NICOLE GEORGE-MIDDLETON SENIOR VP, MEMBERSHIP AT ASCAP
Nicole George-Middleton is the Senior Vice President, Membership at ASCAP. She’s been with the company for nine years…
by Kevin Ross
An entertainment attorney by trade, Middleton developed an interest in music from her mother who wrote/writes songs as a hobby. She manages a team in New York, Atlanta, and Los Angeles and makes sure her team is up to date on every aspect of growing technology to ensure ASCAP songwriters are compensated fairly. Here she offers some often overlooked insight on what it takes to be successful in the entertainment industry along with great advice for Women of Color in Media.
As you are an attorney by trade, did you always have an interest in music?
Yes, I was exposed to music and songwriting at an early age because my mom wrote songs as a hobby (she still does when she has time). So music has always piqued my interest. When I decided to go to law school and was trying to figure out what to specialize in, entertainment—specifically music—made the most sense, because it would provide me an opportunity to work in a field that had always inspired me.
Has your skill as an attorney benefited you in your current position?
I think so. I believe my training as an entertainment attorney gives me deeper insight into the issues songwriters face with respect to music publishing and copyright law as a whole. As a result, I can be a stronger advocate for them.
Are there times that you miss being an attorney?
I’ll always be an attorney. I worked hard for that “Esq.” behind my name, but I really love what I’m doing now.
Tell us about your team.
I have an awesome staff in New York, Atlanta, and Los Angeles. They’re extremely talented and creative. They each have amazing relationships and a good ear for music. This allows them to be an invaluable resource for our songwriters. They’re also really supportive of each other, which is key. We really are a team.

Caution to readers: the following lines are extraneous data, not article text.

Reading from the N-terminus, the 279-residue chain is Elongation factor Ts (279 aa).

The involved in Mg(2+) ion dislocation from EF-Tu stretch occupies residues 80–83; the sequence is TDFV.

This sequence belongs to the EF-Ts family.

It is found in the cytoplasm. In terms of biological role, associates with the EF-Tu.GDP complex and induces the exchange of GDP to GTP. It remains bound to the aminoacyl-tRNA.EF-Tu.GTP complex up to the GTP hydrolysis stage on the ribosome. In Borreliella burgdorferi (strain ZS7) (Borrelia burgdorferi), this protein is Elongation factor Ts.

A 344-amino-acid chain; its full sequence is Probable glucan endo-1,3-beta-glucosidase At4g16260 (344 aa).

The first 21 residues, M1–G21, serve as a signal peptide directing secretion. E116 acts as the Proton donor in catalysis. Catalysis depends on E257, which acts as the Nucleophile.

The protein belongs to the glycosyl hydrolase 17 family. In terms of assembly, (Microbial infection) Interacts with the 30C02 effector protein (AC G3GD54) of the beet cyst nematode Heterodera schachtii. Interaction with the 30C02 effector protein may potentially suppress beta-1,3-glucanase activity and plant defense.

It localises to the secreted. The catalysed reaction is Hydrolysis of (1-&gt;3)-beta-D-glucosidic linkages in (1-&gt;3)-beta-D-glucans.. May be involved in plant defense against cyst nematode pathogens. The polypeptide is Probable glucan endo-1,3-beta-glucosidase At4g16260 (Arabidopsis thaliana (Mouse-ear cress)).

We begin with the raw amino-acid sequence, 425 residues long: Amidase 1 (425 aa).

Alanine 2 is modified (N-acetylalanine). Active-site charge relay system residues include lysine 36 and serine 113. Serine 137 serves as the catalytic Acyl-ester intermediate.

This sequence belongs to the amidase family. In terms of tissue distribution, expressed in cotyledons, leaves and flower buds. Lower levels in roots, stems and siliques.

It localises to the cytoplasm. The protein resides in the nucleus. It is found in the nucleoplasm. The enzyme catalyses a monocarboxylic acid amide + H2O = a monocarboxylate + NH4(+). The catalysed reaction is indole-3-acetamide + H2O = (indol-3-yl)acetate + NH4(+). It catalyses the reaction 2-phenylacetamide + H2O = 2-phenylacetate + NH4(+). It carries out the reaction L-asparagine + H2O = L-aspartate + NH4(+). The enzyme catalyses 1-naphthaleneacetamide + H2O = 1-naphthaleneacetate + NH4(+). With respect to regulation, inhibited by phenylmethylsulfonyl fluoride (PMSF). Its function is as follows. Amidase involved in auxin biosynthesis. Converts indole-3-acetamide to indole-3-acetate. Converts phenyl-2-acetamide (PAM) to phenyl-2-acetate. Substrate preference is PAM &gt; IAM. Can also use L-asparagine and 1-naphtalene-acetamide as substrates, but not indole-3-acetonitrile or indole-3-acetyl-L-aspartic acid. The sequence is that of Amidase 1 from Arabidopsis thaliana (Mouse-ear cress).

What is a typical day like for you?
Whenever I’m not traveling, my mornings are dedicated to my kids because often times I don’t return home from work until they’re fast asleep. So I make it a point to spend quality time with them in the morning. Once they’re off to school/camp, then my day revs up quickly and is filled with phone calls and a combination of meetings with my team, senior management, songwriters and/or their representatives, and it continues well into the evening with after-work meetings, dinners, and industry events.
How many hours a day do you work on average?
It’s hard to calculate, work really never stops. I just have to force myself to put my phone down some time.
“Never stop trying. Take the meeting, even if it seems invaluable. Listen. Learn. Meet everyone. Remember people. Take care of the people who take care of you”
I see that you are often relegated as “Powerful” and “Boss” in many stories written about you. Do you think people are remotely aware of how much hard work it takes to do what you do?
Hopefully, they gain more insight into what it really takes through articles like this, but I try to emphasize whenever I can that it’s not all glamorous; it’s enjoyable, but it does consist of a lot of hard work and long hours.
Do you feel they should understand the hard work aspect more often?
What is the most challenging aspect of technology for you?
Keeping up with it. It changes so rapidly.
What makes ASCAP stand out from competitors?
ASCAP is the only member-owned and run PRO—our board is made up entirely of songwriters and publishers. We operate on a non-profit basis, and 88 cents of every dollar we collect goes back to our members as royalties. Everything ASCAP does is aimed at protecting the rights of music creators and defending the fair market value of their music in the marketplace. Our mission is to fight for music creators, who are the heart and soul of the music industry.
Your organization holds several events and awards during the year. Tell us about some of those events.
We just hosted our 30th annual Rhythm & Soul Music Awards in June. It’s our biggest event of the year and one of my favorites because we get to celebrate the individuals behind the songs we all know and love.